The seniority of those present reflects just how seriously this self-made crisis is being taken by those who have been tasked with cleaning up Dlamini and SASSA officials’ mess which threatens one of the ruling party’s policy showcases – social security for millions of the country’s poor and unemployed.
Stuff that up, and you lose the votes of the masses. This the ruling party has come to realise. Kickbacks might be fun, but losing power is a bitch.
If SASSA officials and Minister Dlamini had harnessed as much energy doing their jobs as they have invested in thwarting all logic, sense, law and responsibility – as directed by the court and parliament – all that would have been left to do at this late stage would have been the testing of a new system of grant payments before the new model kicks in on 31 March.
While SAPO will most certainly not be able to fulfill in time, all the requirements and some aspects of the grant payment would be put out to tender, Dlamini and SASSA now know they and any future deal will be closely watched, monitored and dissected to determined if CPS lurked anywhere in the detail.
Many opposition SCOPA members have openly challenged Dlamini stating that she is not to be trusted and has been attempting to find a “back door” to renegotiate a contract with CPS or some new configuration of CPS/Net1.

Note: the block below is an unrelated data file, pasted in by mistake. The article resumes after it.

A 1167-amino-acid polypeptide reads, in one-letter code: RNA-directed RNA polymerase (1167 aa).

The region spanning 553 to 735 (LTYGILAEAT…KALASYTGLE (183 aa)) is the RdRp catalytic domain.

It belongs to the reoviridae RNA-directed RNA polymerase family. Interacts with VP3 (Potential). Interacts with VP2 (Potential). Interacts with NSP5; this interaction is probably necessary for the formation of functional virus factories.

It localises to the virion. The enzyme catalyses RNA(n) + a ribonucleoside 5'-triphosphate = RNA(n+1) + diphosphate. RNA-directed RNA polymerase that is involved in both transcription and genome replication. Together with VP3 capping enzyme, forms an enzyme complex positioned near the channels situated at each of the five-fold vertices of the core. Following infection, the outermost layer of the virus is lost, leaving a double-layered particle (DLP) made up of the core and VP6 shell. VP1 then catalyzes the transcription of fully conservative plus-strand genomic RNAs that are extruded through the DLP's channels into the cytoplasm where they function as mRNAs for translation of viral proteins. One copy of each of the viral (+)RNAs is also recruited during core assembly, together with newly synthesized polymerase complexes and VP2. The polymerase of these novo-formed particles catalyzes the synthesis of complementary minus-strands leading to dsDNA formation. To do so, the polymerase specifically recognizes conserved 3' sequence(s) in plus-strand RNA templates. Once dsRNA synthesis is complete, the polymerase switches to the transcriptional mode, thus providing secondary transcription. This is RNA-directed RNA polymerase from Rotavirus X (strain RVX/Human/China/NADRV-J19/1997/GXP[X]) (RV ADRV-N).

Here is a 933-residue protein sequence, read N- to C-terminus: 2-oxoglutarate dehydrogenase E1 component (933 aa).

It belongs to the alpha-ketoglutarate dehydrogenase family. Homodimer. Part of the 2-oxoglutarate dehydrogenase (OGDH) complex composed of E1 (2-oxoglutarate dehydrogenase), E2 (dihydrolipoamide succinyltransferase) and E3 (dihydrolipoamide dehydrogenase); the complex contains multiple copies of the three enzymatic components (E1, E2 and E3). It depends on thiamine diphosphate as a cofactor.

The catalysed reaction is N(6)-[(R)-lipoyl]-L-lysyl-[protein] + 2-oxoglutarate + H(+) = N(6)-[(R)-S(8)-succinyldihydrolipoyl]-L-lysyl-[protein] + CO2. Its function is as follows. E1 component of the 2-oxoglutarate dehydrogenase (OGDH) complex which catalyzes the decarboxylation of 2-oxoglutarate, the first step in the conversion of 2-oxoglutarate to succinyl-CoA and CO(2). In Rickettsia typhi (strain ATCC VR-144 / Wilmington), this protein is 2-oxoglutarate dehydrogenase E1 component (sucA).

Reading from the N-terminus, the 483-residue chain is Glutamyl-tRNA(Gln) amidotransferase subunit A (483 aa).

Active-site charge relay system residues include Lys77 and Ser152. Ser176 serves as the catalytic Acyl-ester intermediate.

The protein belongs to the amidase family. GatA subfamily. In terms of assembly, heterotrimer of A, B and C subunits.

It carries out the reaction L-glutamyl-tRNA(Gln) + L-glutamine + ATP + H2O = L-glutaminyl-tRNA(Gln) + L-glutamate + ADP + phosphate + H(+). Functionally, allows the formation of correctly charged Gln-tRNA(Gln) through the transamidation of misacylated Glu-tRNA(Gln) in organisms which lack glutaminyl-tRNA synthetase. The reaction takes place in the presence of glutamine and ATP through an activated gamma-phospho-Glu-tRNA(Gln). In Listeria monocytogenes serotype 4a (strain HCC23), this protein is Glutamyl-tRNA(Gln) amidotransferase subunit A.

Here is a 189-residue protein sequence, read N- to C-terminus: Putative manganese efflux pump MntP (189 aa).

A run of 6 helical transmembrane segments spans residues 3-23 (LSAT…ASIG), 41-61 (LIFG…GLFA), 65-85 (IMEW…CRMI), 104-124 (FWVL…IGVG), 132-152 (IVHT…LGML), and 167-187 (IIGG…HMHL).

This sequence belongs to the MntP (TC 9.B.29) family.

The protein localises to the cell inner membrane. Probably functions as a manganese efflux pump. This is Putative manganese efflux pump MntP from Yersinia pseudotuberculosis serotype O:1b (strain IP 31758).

There is consensus among members that government should not outsource the payment of social grants to private companies who stand to benefit and profit from the contract.
The intervention by Treasury and the IMC has been largely due to the relentless efforts of SCOPA chaired by the affable but steely Godi. It is, as Tim Brauteseth commented on Wednesday, a victory for parliamentary oversight. Instead SASSA and SAPO are expected to sign some sort of a deal by Friday 17 November and to report back to SCOPA next week on Tuesday 21 November.
Instead SASSA and SAPO are expected to sign some sort of a deal by Friday 17 November and to report back to SCOPA next week on Tuesday 21 November. An “intervention team”, chaired by DG of the Department of Planning, Monitoring and Evaluation, Nompumelelo Mpofu, will oversee a project plan as well as the details of the agreement to be negotiated between SASSA and SAPO.
The numbers involved are quite staggering, and in May this year, CPS’ auditors KPMG (*side eyes*) submitted a one-page statement declaring that CPS had made R1.1-billion in pre-tax profit from the five-year tender with the South African government. The submission of the audit complied with a 2014 ConCourt order for CPS to produce a statement of its profits. The audit was delivered three years late.
In an interview with Biznews in September this year, former CPS/NET1 CEO Serge Belamant made this startling revelation: “I think we did a lot of things for lots of people, lots of poor people. We have been acclaimed worldwide. We have won many different awards, very important awards. We have people like the ANC buying into the company and it took a long time to convince them.” He did not, however, elaborate on who in the ruling party he might have been referring to.
For now, everybody knows the dice is loaded. DM
Photo: Minister Bathabile Dlamini (GCIS via Flickr).